Traditionally, organic molecules that are fluorescent were widely used to stain and view biological cell structures. The disadvantage faced by the users of these dyes was that the fluorescence was not bright enough, and when the intensity of fluorescence of the excitation source is increased, molecules lose their ability to fluoresce on continued exposure to the excitation source. This is known as photobleaching. A different material in which both these disadvantages were overcome was then used. These are semiconductor nanoparticles capped with silica to render them water compatible. These are popularly known as quantum dots and are easily synthesised in a laboratory. Quantum dots have higher ability to absorb light than dyes and hence their fluorescence is around 10 – 20 times brighter than organic dyes. Their resistance to being photobleached is approximately 100 times more than dyes. When their size is below a certain radius, quantum dots of the same material show size dependent emission of light. As the size of the quantum dot decreases, the colour of the emission shifts to lower wavelengths. For example, larger quantum dots emit red light, smaller quantum dots of the same material emit green light and even smaller sized quantum dots emit blue light.

Figure 2: Quantum dots made of the same material and suspended in liquid show different coloured emissions depending on the particle size. As the size of the quantum dot increases the colour of the emitted light shifts from blue to red.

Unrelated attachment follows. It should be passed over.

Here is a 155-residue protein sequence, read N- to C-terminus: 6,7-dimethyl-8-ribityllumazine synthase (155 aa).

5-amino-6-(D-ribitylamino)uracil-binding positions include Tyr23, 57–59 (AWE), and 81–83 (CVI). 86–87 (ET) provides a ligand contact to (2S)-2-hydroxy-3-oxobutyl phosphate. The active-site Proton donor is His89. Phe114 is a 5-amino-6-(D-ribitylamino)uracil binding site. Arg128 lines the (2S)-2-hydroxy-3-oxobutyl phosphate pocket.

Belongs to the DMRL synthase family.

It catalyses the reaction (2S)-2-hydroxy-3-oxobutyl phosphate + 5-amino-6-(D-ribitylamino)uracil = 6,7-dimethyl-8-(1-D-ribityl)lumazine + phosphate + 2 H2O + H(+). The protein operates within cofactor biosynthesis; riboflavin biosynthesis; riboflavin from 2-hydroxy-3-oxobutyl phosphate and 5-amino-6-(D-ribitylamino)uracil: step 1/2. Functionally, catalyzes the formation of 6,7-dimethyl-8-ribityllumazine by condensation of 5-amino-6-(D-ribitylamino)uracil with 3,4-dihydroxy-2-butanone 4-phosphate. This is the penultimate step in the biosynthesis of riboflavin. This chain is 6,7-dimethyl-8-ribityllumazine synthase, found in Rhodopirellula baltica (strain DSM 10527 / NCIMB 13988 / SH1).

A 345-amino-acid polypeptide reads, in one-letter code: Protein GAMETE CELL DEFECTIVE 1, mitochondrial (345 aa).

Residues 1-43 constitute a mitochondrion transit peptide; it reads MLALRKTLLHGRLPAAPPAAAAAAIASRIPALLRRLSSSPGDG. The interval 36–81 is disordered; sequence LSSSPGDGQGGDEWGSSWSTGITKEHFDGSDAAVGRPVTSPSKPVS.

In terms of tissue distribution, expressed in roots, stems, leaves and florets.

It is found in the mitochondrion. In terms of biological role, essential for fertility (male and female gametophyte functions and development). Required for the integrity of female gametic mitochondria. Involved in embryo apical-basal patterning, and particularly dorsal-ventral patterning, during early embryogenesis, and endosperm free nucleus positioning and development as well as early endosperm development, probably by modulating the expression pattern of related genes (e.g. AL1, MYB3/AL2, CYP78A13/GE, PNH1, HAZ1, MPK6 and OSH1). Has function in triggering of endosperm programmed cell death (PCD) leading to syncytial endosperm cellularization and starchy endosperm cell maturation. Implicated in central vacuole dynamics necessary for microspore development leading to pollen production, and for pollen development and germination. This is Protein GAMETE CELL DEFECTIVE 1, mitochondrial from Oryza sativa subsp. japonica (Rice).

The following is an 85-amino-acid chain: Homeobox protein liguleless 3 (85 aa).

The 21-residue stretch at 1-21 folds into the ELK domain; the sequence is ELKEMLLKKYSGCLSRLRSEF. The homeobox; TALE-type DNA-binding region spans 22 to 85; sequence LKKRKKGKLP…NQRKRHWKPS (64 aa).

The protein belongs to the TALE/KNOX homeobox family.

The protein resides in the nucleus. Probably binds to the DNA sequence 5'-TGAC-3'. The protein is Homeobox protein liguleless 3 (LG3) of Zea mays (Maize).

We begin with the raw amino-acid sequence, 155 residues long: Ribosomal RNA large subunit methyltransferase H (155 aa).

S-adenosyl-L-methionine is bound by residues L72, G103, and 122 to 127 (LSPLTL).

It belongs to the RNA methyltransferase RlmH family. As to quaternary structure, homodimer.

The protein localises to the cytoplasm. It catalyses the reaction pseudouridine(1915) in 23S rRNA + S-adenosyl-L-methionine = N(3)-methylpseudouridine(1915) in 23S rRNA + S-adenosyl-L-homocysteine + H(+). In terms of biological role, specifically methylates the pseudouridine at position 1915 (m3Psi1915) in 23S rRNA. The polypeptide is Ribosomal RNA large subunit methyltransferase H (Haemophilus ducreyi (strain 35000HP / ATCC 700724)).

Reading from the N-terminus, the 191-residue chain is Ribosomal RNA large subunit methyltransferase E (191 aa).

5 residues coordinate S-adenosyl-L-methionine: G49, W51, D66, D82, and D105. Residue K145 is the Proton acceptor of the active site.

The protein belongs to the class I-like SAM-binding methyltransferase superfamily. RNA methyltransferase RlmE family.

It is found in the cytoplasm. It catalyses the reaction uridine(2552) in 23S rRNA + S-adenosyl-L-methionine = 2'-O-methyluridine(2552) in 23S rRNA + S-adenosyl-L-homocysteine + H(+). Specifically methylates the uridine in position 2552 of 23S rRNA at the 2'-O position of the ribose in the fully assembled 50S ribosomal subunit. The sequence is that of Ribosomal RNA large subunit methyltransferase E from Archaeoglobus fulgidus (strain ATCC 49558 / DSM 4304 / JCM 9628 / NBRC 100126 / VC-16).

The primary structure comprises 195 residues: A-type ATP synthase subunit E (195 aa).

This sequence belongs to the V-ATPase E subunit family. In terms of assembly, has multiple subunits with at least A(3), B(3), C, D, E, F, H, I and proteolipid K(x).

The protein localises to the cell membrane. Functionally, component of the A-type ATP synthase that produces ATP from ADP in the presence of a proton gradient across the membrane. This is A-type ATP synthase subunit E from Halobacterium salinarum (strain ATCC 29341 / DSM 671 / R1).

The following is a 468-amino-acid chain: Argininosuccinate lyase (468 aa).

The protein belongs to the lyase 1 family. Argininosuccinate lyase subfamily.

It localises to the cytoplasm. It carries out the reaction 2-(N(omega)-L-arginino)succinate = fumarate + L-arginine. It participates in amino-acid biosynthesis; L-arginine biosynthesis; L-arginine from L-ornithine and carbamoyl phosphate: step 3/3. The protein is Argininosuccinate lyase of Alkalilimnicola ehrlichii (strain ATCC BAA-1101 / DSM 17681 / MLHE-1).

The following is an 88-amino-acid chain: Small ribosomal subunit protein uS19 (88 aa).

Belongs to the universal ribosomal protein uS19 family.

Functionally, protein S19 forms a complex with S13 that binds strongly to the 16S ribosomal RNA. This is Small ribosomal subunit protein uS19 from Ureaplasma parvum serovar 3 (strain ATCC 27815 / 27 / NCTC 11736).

The explanation for this phenomenon is based on the “particle in a box” problem in quantum physics, where the spacing between two consecutive energy levels is inversely proportional to the width of the box. Here, the width of the box is analogous to the size of the quantum dot and the gap between the energy levels is analogous to the energy (or frequency) of the light photons emitted by the quantum dots upon excitation. The size dependent emission is a property that is not seen in large semiconductor particles.

A range of nanomaterials are being prepared and studied: thin films, nanorods, nanoflowers, nanoribbons, etc. Each of these structures has distinct characteristics that depend both on the material as well as their morphology. Nanoscience research has been growing rapidly and these fascinating structures have been finding successful applications in diverse fields like electronics, catalysis, biological, and water purification among others. The study of nanoscience is truly interdisciplinary, and in understanding it, the knowledge of all the four basic sciences is nurtured. Last but not least, a boundless imagination is ignited!

Even the little things make a difference!

The author is a chemistry teacher with an M.S in Chemical Sciences from the Indian Institute of Science Education and Research. Her research specialisation is in Nanoscience, which she worked on at the Indian Institute of Technology, Chennai. She can be reached at